stainless steel and recycled aluminum, greets visitors to Tallahass
ee Dem
Gerald ocrat’s

Florida’s State Capitol Building, a vibrant reminder of an Plays ToEnsley
in Talla urist
important wildlife symbol of the Sunshine State. Susan Gag
e Explor
Alternat es
The five-ton sculpture was created by Tallahassee artist Theatre ive
Hugh Bradford Nicholson, and springs from a vision he PLUS...
had for Waller Park more than a decade ago. Festiva
Kids Ac ts,
ls & An
...And MUCH nual Ev
to Arts &
More Culture in
Photo by Tony Archer Florida’s
Big Bend

Capital Culture Magazine Summer 2006 | 1
What is there to do in Tallahassee?
Rob Cunningham
Rob Cunningham

Joseph Eads
Thomas Eads

Stewart Nelson

Jim Miller
Manor @ Midtown
1122-8 Thomasville Road, Tallahassee, FL 32303
Tel 850 224 1435 Cell 850 224 5458 o m a s e a d s f i n e a r t . c o m
A Time to Celebrate!
ow! What a difference one issue makes. When we launched our first edition of Capital Culture Magazine,
we had no idea the response would be so overwhelming. Visitors to and residents of the Big Bend Area
have embraced our new publication.

Much of the credit belongs to the Tallahasseans who offer their distinctive observations on the Capital City. In this
issue, Susan Gage guides you through the world of alternative theatre, and Gerald Ensley takes time out from his busy
schedule to become a tourist in his own town. The gifted writers who contribute to this magazine are a testament to the
level of artistry that thrives in our community.

Our local arts professionals aren’t the only ones helping to make this magazine happen. When Capital Culture debuted
on March 14th at a press conference at the Tallahassee Visitors Center, the collaborative energy in the room was
palpable. The public and private partnerships formed in the creation of this magazine exemplify everything that is
Tallahassee: non-profits, businesses, governments, and individuals working together to share our community.
Image: Peggy Brady (right) celebrates the
I hope you enjoy this summer issue of Capital Culture Magazine as much as we have enjoyed bringing it to you. If you’re premiere of Capital Culture Magazine at
a press conference downtown with Tourist
a visitor to our area, I welcome you to Florida’s artistic and cultural Capital. If you’re lucky enough to live here, take a Development Council Executive Director
vacation at home and savor the treasures that exist right in your own backyard. And as North Florida’s beautiful summer Guy Thompson.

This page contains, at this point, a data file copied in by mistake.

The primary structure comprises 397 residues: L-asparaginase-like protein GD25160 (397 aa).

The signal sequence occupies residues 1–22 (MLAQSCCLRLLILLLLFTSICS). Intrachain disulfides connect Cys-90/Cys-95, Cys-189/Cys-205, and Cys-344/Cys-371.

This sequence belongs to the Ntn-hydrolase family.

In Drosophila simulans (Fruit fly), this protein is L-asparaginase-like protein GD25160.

season begins, take the opportunity to discover all there is to see and do in Tallahassee – more than you thought!

Have fun and I hope this issue contributes greatly to that goal.

I’ll see you out and about!

Peggy Brady

Susan Gage Gerald Ensley
Susan Gage was a radio journalist Tallahassee Democrat columnist
with Florida Public Radio for Gerald Ensley is an Air Force brat
12 years. She was a Senior who moved to Tallahassee in
Producer/Reporter, and the host 1969. He graduated from Florida
of Capital Report, a half-hour State University with a degree
news magazine broadcast to in political science, joined the
over one million people daily. Democrat in 1980 as a sportswriter,
She is the recipient of numerous and has served the newspaper as
awards for journalism, including a news reporter, feature writer
multiple Florida Associated Press and columnist. Ensley has won
Broadcasters Awards, multiple more than 30 state and national
Society of Professional Journalists Awards, including one for her writing awards. He is the author
coverage of the 2000 presidential election, multiple Florida Bar of Tallahassee Democrat: 100 Years and the editor of From The
Association Awards, and the Hearst Journalism Award for Radio Sidelines: The Best of Bill McGrotha. He is married, plays a lot of
Broadcast News for 1989-90. Susan is also a playwright and golf, loves Scottish terriers, and has a pretty fair collection of
performer. She has won two New York Festivals World Medals: early 1960s baseball cards.
one for a documentary about the electric chair; the other for
Operation Free Cheese, the Mickee Faust Club’s spoof on the
build-up to the war in Iraq. She is a regular writer/performer
with the Mickee Faust Club, and her one-woman show, Susan
Gage: Term Limited, was produced at the Clubhouse in 2004.
After 12 legislative sessions, and too many special sessions, she
decided to follow her passion, and is now a licensed massage